It may come as a surprise to no one, but apparently the gender gap lives on in terms of the number of practicing female vs. male engineers as well as their perceptions of job quality in the field.
According to the National Science Foundation, women comprise more than 20% of engineering school graduates, but only 11% move into formal engineering roles, despite decades of academic, federal and employer interventions to address this looming gender gap. The Project on Women Engineers’ Retention (POWER), a new study conducted by the University of Wisconsin-Milwaukee (UWM) and funded with a half-million-dollar grant from the NSF, was designed to drill deeper and explore the factors related to women engineers’ career choices. More than 3,700 women with engineering degrees from over 230 universities responded to the survey, according to Dr. Nadya Fouad, UWM Distinguished Professor of Educational Psychology, and Romila Singh, UWM associated professor of business, both co-authors of the study.
The study found that one in three respondents were soured by the engineering field or left an engineering position because they did not like the workplace climate, their boss or the culture. In fact, women were more likely to leave engineering jobs or the field because of an uncomfortable work climate rather than because of family reasons, according to the findings. Nearly half of the survey respondents said they left an engineering career because of negative working conditions, too much travel, lack of advancement or a low salary.
Some key findings of the survey:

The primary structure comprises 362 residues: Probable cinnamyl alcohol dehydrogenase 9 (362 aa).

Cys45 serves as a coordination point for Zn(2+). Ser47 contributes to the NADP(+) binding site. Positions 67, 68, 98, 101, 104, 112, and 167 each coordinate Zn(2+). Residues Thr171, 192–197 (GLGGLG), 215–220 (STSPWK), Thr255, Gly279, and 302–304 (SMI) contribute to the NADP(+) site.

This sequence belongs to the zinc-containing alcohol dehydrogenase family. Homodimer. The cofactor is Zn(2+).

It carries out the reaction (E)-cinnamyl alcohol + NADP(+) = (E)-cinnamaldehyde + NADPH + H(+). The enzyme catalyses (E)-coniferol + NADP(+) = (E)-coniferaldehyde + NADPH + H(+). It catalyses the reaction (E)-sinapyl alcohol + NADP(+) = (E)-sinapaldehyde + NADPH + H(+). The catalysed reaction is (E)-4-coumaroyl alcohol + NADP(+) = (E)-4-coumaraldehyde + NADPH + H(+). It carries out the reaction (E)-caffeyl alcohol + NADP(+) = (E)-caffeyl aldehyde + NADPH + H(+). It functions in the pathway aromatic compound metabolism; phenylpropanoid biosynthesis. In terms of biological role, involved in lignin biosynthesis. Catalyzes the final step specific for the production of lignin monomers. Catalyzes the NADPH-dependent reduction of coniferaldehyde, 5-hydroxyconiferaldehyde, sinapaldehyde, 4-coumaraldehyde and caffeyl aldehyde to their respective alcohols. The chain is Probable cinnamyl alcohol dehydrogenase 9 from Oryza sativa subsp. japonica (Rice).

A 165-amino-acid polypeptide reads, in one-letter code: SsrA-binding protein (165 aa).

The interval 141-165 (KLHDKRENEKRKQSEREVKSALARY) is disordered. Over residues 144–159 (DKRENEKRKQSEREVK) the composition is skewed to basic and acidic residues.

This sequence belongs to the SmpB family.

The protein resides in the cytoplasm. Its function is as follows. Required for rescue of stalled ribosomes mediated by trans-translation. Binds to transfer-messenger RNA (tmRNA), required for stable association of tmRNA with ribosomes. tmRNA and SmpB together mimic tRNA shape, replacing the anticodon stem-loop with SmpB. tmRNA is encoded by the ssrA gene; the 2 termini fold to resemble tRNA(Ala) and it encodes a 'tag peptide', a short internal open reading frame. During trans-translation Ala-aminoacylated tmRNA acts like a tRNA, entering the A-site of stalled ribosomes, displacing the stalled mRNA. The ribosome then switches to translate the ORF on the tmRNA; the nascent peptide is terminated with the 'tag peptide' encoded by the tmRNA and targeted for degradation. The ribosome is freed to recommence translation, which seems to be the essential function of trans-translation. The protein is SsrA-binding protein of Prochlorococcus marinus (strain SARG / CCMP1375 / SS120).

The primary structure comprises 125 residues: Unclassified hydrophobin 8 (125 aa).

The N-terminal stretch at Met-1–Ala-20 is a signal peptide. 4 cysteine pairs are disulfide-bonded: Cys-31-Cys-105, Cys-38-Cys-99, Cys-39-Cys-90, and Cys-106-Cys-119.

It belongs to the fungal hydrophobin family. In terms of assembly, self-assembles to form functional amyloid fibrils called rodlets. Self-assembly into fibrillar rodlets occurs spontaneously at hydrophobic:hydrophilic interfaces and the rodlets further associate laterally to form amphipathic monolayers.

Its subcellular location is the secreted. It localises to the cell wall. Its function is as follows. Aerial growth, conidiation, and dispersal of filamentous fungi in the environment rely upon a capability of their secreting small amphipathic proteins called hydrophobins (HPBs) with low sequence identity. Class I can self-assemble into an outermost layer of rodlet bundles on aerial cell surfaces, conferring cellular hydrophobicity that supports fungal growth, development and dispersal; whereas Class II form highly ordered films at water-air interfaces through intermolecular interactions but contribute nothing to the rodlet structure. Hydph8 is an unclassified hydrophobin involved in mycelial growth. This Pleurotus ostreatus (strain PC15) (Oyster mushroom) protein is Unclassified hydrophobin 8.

One-third of respondents who didn’t enter engineering after graduation didn’t because of their perceptions of the field as being inflexible and the workplace culture as being non-supportive of women.
Women’s decisions to stay in engineering are typically influenced by key supporters in the organization such as supervisors and co-workers.
Opportunities for training and development were key factors influencing current engineers’ career and job satisfaction.
Survey respondents indicating they wanted to leave their companies were also more likely to leave the field of engineering altogether.
Looks like the field has some serious work ahead of it to train, cultivate, mentor and retain budding female engineering stars.
Truchard will be presented the award at the 2014 Golden Mousetrap Awards ceremony during the co-located events Pacific Design & Manufacturing, MD&M West, WestPack, PLASTEC West, Electronics West, ATX West, and AeroCon.
Robots that walk have come a long way from simple barebones walking machines or pairs of legs without an upper body and head. Much of the research these days focuses on making more humanoid robots. But they are not all created equal.
The IEEE Computer Society has named the top 10 trends for 2014. You can expect the convergence of cloud computing and mobile devices, advances in health care data and devices, as well as privacy issues in social media to make the headlines. And 3D printing came out of nowhere to make a big splash.
For industrial control applications, or even a simple assembly line, that machine can go almost 24/7 without a break. But what happens when the task is a little more complex? That’s where the “smart” machine would come in. The smart machine is one that has some simple (or complex in some cases) processing capability to be able to adapt to changing conditions. Such machines are suited for a host of applications, including automotive, aerospace, defense, medical, computers and electronics, telecommunications, consumer goods, and so on. This discussion will examine what’s possible with smart machines, and what tradeoffs need to be made to implement such a solution.